It seems to me that Hebrew is the most geometric font in the world, followed by Latin. How so?
(1) Well, we know that Aleph is composed of two Yuds - one high and one low. If we join them using a horizontal
rather than a diagonal we get a wind handle. Then reversing we get Lamed. I.e. Lamed=-Aleph
Similarly, (2) Daled is not really a door but a detonation handle - hence Delet=hole in wall="Delete". I.e. the hole in the concept of Daled is not in the innards of the letter
I was reading about this great open source project to develop a Latin font suitable for people with Dyslexia, OpenDyslexic. I began to wonder about the experience of Hebrew readers with Dyselxia. What is the best font? What is the worst font?
If there are no good fonts yet designed for Hebrew readers, this would seem to me a great challenge whereby Hebrew typographers could collaborate with one another and with the larger community in designing a better font. The GPL+Font Exception seems like the right license to facilitate such collaboration.
I'd love to learn what anyone knows about Dyslexia and Hebrew reading.
the Open Siddur Project
What free font do you think children prefer with serious reading difficulties (dyslexia, foreign language, low IQ, …). Children are from a Flemish Belgian primary school (Het Kompas, Gent), many non native speakers of Dutch (Roma, Turkish, Bulgarian). Most of them poor, some of them homeless, many abused or seriously neglected.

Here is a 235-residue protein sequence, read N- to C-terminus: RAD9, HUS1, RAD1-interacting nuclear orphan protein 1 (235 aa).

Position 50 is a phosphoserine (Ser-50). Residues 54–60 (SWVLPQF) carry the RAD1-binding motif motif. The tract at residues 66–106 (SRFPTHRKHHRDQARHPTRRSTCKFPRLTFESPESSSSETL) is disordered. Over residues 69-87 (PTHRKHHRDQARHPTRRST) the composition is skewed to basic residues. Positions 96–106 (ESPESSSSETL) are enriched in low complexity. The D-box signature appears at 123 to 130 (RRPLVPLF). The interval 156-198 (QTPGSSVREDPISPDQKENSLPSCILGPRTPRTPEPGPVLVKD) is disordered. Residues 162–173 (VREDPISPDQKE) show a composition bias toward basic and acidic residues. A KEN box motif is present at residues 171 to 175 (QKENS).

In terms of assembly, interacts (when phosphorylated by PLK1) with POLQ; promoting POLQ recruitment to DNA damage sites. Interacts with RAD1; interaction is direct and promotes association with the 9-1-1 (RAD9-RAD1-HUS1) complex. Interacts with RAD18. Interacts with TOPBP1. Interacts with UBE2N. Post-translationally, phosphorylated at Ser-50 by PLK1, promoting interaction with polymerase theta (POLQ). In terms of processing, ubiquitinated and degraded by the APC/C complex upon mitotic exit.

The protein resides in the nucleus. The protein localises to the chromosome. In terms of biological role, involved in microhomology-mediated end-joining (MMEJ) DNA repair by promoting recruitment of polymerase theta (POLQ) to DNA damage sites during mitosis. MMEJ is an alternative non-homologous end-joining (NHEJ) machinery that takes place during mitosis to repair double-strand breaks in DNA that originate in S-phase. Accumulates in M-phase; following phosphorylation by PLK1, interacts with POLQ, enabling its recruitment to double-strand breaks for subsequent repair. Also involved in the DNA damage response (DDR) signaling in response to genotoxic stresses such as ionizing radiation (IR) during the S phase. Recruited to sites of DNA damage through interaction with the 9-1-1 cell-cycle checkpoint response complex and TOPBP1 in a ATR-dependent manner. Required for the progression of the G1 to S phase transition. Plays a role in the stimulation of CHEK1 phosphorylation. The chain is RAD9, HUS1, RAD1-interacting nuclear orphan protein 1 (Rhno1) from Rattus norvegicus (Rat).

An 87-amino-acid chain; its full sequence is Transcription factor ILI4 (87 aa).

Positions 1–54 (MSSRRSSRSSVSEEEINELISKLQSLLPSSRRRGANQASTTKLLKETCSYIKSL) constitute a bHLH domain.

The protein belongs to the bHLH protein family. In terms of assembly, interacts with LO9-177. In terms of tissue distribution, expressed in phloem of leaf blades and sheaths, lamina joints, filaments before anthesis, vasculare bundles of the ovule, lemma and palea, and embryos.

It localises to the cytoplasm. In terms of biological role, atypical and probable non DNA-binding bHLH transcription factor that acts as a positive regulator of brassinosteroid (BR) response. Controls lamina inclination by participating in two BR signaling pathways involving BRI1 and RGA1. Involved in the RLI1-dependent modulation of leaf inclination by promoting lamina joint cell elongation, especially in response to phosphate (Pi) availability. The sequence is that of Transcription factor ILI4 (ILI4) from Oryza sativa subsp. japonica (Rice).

Preliminary indicative experiments and questioning point at Verdana > Source Sans > Roboto.
There is no budget and no possibility to prevent illegal copying.
Any help welcome.
Has anyone at Typophile ever designed something to be harder to read on purpose--to make sure the reader slows down, and thus better understands the text? In particular, has anyone ever done this with a textbook or other educational materials? Or has anyone made another design decision with a similar effect, such as printing the text in light gray?
Note: there is some empirical research suggesting that using more difficult typefaces can increase comprehension. Dan Kahneman discusses some of it in Thinking Fast, Thinking Slow, and a very recent example is the new study described here, which finds increased gains for dyslexic readers: